Saturday, January 20, 2018

Get Out There! 2018

Welcome to 2018!  New Year, new start, a fresh beginning.  It's a genesis which literally means, "In the beginning..."  So what are your goals for 2018?  Where are you going to go and what are you going to do when you get there?

This is a great time of the year to begin to put your dreams on paper and begin taking consistent small steps toward making those dreams a reality.  We have had a dream for years to purchase a house with some land.   We have been searching for three years and in 2017, God helped move that particular item from the dream column to the reality side of our ledger.  We also adopted a baby girl in 2017 and she has been such a delight and wonderful addition to our home.

We are in the process of beginning construction on a pond to fish and enjoy.  I also killed a deer on our property for the first time this hunting season.  It was so rewarding.  Knowing that the work we put in is happening on my own land where I can enjoy the fruit of those labors for years to come.

In 2018, we are planning to begin raising chickens and start a decent sized garden with a wide variety of produce to enjoy for the entire year.  We have a tree full of native bees and are hoping to catch one of their swarms in a bee box to begin doing a little bee-keeping.

We are learning new things every week.  We are staring at the television less and are outside far more minutes than inside.  Our children are involved and are learning to use their hands at a young age.  In short, we love it.  More importantly, we love the fact that we are no longer just dreaming of these things but instead are actively doing them.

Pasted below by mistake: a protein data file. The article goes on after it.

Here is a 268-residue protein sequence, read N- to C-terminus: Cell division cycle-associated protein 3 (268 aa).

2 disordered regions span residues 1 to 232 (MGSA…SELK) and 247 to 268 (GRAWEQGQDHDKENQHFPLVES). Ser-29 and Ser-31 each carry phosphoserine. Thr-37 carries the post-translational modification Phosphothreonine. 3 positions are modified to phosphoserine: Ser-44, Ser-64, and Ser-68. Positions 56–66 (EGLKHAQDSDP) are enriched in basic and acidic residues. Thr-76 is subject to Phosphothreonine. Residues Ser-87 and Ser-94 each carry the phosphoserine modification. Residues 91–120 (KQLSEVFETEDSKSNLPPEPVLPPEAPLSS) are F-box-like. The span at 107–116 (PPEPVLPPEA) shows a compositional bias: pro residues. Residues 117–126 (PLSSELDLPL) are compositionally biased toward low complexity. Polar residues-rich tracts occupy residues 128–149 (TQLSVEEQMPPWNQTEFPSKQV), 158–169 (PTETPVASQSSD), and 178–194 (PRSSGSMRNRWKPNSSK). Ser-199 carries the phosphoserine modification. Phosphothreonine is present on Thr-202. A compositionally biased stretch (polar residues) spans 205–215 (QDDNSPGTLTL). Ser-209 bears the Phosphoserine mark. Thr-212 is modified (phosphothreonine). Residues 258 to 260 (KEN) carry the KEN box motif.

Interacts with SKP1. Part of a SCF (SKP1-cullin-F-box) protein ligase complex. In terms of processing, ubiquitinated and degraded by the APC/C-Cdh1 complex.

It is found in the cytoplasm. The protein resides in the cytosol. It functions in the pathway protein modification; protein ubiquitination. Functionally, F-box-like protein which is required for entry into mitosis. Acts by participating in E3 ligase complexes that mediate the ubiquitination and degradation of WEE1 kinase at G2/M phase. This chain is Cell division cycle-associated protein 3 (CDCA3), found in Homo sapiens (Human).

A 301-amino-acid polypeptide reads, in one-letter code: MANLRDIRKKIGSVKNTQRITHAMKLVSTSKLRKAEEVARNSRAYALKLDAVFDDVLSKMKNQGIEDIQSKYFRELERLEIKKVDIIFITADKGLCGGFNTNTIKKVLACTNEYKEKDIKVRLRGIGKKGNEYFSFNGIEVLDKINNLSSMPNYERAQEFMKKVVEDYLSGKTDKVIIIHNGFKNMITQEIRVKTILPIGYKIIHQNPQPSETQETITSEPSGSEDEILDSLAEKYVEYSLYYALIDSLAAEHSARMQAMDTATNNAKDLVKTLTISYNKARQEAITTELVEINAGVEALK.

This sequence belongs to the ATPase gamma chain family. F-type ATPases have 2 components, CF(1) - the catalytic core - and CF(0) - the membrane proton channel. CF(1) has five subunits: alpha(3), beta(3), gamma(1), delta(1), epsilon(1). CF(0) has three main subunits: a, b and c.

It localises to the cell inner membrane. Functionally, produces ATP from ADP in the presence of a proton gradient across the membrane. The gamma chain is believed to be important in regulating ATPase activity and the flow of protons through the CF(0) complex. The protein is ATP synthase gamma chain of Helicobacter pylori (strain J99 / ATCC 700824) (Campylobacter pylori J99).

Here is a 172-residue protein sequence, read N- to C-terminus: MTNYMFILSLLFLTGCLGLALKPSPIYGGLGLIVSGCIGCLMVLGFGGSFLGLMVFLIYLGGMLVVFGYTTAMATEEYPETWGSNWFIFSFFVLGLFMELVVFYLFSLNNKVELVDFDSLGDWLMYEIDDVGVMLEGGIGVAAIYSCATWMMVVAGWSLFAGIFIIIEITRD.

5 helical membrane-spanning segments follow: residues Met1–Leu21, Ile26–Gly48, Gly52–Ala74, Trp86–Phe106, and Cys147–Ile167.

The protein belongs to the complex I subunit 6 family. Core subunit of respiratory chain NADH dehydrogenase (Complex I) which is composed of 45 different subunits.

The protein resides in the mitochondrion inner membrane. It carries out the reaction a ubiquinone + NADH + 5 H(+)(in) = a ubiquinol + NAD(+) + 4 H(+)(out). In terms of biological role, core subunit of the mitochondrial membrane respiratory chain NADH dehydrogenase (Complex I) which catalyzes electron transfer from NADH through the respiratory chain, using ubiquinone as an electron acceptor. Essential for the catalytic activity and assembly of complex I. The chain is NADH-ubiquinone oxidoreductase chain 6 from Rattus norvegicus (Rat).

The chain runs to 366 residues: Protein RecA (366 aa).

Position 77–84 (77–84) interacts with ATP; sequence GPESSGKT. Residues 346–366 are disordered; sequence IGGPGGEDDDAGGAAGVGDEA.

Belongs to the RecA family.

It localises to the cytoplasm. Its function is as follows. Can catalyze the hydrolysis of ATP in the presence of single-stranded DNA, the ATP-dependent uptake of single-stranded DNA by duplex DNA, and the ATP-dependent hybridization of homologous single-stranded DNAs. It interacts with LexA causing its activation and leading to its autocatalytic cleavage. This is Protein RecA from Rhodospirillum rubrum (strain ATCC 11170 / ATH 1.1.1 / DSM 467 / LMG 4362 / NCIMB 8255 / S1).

The challenges are great being that I am in a wheelchair but that is simply not going to be an excuse.  Where there is a will, there is a way.  To borrow a quote from the great missionary and apostle Paul, "I can do all thing through Christ Jesus who strengthens me." Phil 4:13.

If I can, you can friends.  Get Out There!

Thursday, October 12, 2017

Shot Placement for Less Tracking

Handicapped Outdoors
Welcome to bow season America!  Ahh, it's fall again with crisp mornings, clean air and pumpkin spice in every beverage known to mankind.  Today, I want to give some insight on shot placement so that you won't have to track a deer all over the countryside in a wheelchair.  This will be effective whether you are shooting a bow or a gun, so dig in and enjoy.

Courtesy of
Courtesy of
To aid in our understanding of shot placement, it is important to know the anatomical features of the target species which in this article happens to be deer, so please refer to the diagram.  A Whitetail is an amazingly resilient creature.  Trailcam pictures have shown deer who were not shot correctly walking around with the arrow sticking out of them the next year, seemingly unharmed by the hunter's miscue.  As hunters, we have a tremendous responsibility to be as humane as possible.  It is just good conservation to only take a shot when you are as certain as possible about the outcome.  As a handicapped, disabled or elderly hunter, we also have our own limitations to consider when taking the shot.

Some hunters want to show off by hitting only the heart while others try to go for the neck or head.  All of these shots can go horribly wrong in a millisecond and should not be taken.  Try to use the trick shots on species that are not wanted as much like hogs or coyote.

Courtesy of - not cool!